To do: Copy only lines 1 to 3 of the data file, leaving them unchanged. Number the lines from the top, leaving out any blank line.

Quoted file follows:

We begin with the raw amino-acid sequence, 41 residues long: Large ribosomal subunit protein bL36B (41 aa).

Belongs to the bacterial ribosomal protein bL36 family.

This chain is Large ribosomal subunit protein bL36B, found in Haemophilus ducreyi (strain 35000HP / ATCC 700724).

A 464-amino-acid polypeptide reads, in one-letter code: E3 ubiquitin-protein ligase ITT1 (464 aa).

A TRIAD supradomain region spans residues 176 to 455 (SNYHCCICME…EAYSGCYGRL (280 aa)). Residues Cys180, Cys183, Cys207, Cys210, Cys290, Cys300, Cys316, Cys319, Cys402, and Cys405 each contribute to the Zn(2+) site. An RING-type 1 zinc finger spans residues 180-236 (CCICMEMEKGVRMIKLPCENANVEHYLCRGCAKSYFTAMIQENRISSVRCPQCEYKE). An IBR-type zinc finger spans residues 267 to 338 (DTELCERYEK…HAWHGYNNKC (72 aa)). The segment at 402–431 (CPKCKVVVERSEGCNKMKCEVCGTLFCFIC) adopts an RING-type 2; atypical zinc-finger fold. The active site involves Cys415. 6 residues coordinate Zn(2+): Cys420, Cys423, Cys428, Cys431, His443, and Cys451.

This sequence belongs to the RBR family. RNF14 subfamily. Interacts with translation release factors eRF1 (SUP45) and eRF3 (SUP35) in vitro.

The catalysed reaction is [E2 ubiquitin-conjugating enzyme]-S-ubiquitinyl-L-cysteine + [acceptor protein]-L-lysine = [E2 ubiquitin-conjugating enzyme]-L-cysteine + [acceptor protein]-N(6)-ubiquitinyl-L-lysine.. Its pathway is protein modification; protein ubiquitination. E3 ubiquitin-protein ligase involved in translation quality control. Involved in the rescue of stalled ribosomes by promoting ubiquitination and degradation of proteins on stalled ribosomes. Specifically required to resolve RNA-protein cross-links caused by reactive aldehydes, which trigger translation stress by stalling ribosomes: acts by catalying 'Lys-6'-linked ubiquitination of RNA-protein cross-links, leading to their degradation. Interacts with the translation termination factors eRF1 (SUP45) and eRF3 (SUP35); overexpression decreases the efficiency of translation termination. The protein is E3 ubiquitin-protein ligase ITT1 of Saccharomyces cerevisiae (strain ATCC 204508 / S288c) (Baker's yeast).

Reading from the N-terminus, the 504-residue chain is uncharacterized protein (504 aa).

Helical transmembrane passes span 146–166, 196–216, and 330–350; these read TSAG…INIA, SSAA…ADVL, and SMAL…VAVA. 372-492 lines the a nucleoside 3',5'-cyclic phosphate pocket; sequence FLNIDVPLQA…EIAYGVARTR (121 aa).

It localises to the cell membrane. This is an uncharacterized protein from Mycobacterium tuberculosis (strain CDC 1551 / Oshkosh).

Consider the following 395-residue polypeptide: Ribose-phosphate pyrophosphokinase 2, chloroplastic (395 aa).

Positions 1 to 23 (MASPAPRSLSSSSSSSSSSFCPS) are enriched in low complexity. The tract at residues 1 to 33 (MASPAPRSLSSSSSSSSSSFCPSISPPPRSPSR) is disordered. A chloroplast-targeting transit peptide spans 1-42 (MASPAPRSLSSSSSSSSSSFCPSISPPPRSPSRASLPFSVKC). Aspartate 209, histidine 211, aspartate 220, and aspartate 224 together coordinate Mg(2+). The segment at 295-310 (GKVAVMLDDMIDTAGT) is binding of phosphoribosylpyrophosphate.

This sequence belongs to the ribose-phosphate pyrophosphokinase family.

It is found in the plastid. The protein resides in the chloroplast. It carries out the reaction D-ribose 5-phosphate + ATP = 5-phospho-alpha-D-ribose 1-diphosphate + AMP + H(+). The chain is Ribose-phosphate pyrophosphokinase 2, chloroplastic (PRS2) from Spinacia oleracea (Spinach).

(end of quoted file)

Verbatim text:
We begin with the raw amino-acid sequence, 41 residues long: Large ribosomal subunit protein bL36B (41 aa).

Belongs to the bacterial ribosomal protein bL36 family.

This chain is Large ribosomal subunit protein bL36B, found in Haemophilus ducreyi (strain 35000HP / ATCC 700724).